Literature search is a systematic and well-organised search from the already published data to identify a breadth of good quality references on a specific topic.[ 1 ] The reasons for conducting literature search are numerous that include drawing information for making evidence-based guidelines, a step in the research method and as part of academic assessment.[ 2 ] However, the main purpose of a thorough literature search is to formulate a research question by evaluating the available literature with an eye on gaps still amenable to further research.
Research problem[ 3 ] is typically a topic of interest and of some familiarity to the researcher. It needs to be channelised by focussing on information yet to be explored. Once we have narrowed down the problem, seeking and analysing existing literature may further straighten out the research approach.
A research hypothesis[ 4 ] is a carefully created testimony of how you expect the research to proceed. It is one of the most important tools which aids to answer the research question. It should be apt containing necessary components, and raise a question that can be tested and investigated.
The literature search can be exhaustive and time-consuming, but there are some simple steps which can help you plan and manage the process. The most important are formulating the research questions and planning your search.
FORMULATING THE RESEARCH QUESTION
Literature search is done to identify appropriate methodology, design of the study; population sampled and sampling methods, methods of measuring concepts and techniques of analysis. It also helps in determining extraneous variables affecting the outcome and identifying faults or lacunae that could be avoided.
Formulating a well-focused question is a critical step for facilitating good clinical research.[ 5 ] There can be general questions or patient-oriented questions that arise from clinical issues. Patient-oriented questions can involve the effect of therapy or disease or examine advantage versus disadvantage for a group of patients.[ 6 ]
For example, we want to evaluate the effect of a particular drug (e.g., dexmedetomidine) for procedural sedation in day care surgery patients. While formulating a research question, one should consider certain criteria, referred as ‘FINER’ (F-Feasible, I-Interesting, N-Novel, E-Ethical, R-Relevant) criteria.[ 5 ] The idea should be interesting and relevant to clinical research. It should either confirm, refute or add information to already done research work. One should also keep in mind the patient population under study and the resources available in a given set up. Also the entire research process should conform to the ethical principles of research.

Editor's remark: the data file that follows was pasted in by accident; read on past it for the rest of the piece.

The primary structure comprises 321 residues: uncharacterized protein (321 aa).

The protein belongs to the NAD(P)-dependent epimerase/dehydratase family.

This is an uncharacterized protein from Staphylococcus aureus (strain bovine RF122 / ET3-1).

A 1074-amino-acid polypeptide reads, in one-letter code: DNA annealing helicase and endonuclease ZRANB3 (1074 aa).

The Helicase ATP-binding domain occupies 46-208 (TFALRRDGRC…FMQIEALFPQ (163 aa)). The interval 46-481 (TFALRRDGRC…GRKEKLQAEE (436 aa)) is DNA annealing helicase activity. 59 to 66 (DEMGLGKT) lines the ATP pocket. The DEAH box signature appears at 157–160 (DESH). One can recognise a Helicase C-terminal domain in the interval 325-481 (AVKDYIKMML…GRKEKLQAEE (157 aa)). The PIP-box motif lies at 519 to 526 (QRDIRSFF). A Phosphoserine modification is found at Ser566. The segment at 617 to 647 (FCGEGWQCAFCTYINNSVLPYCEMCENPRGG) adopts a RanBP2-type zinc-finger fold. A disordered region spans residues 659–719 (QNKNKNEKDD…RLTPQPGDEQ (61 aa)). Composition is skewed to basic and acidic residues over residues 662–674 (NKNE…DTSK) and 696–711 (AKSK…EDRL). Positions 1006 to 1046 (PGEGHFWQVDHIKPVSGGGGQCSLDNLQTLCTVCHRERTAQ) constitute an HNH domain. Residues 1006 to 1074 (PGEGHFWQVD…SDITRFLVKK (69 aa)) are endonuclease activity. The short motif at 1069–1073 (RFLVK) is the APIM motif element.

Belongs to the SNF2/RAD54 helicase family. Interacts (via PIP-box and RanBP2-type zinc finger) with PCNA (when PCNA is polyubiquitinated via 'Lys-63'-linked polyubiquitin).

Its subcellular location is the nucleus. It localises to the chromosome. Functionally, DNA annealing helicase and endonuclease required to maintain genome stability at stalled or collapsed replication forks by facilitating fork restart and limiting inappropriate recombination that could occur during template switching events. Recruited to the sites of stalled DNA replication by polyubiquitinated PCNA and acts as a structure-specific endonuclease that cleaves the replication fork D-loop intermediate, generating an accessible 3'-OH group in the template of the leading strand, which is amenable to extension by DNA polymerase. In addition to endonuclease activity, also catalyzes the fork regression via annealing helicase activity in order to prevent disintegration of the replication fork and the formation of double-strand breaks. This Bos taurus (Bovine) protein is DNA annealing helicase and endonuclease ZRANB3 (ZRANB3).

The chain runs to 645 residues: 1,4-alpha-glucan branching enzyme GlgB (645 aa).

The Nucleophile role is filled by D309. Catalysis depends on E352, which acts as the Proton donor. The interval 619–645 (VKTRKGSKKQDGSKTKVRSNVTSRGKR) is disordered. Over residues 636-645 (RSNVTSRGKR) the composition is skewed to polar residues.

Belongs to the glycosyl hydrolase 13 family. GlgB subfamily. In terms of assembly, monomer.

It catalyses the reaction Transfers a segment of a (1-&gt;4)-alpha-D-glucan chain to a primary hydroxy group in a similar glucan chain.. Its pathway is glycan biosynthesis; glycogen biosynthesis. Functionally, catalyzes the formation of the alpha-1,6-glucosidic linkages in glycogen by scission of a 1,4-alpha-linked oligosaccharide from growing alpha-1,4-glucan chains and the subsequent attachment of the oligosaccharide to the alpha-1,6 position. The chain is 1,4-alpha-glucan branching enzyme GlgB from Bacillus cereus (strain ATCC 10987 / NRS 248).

The patient or study population, intervention, comparison or control arm, primary outcome, timing of measurement of outcome (PICOT) is a well-known approach for framing a leading research question.[ 7 , 8 ] Dividing the questions into key components makes it easy and searchable. In this case scenario:
- Patients (P) – What is the important group of patients? for example, day care surgery
- Intervention (I) – What is the important intervention? for example, intravenous dexmedetomidine
- Comparison (C) – What is the important intervention of comparison? for example, intravenous ketamine
- Outcome (O) – What is the effect of intervention? for example, analgesic efficacy, procedural awareness, drug side effects
- Time (T) – Time interval for measuring the outcome: Hourly for first 4 h then 4 hourly till 24 h post-procedure.
Multiple questions can be formulated from patient's problem and concern. A well-focused question should be chosen for research according to significance for patient interest and relevance to our knowledge. Good research questions address the lacunae in available literature with an aim to impact the clinical practice in a constructive manner. There are limited outcome research and relevant resources, for example, electronic database system, database and hospital information system in India. Even when these factors are available, data about existing resources is not widely accessible.[ 9 ]
TYPES OF MEDICAL LITERATURE
(Further details in chapter ‘Types of studies and research design’ in this issue).
Primary sources are the authentic publication of an expert's new evidence, conclusions and proposals (case reports, clinical trials, etc) and are usually published in a peer-reviewed journal. Preliminary reports, congress papers and preprints also constitute primary literature.[ 2 ]
Secondary sources are systematic review articles or meta-analyses where material derived from primary source literature are infererred and evaluated.[ 2 ]
Tertiary literature consists of collections that compile information from primary or secondary literature (eg., reference books).[ 2 ]
METHODS OF LITERATURE SEARCH
There are various methods of literature search that are used alone or in combination [ Table 1 ]. For past few decades, searching the local as well as national library for books, journals, etc., was the usual practice and still physical literature exploration is an important component of any systematic review search process.[ 10 , 11 ] With the advancement of technology, the Internet is now the gateway to the maze of vast medical literature.[ 12 ] Conducting a literature review involves web-based search engines, i.e., Google, Google Scholar, etc., [ Table 2 ], or using various electronic research databases to identify materials that describe the research topic or those homologous to it.[ 13 , 14 ]
Methods of literature search
Web based methods of literature search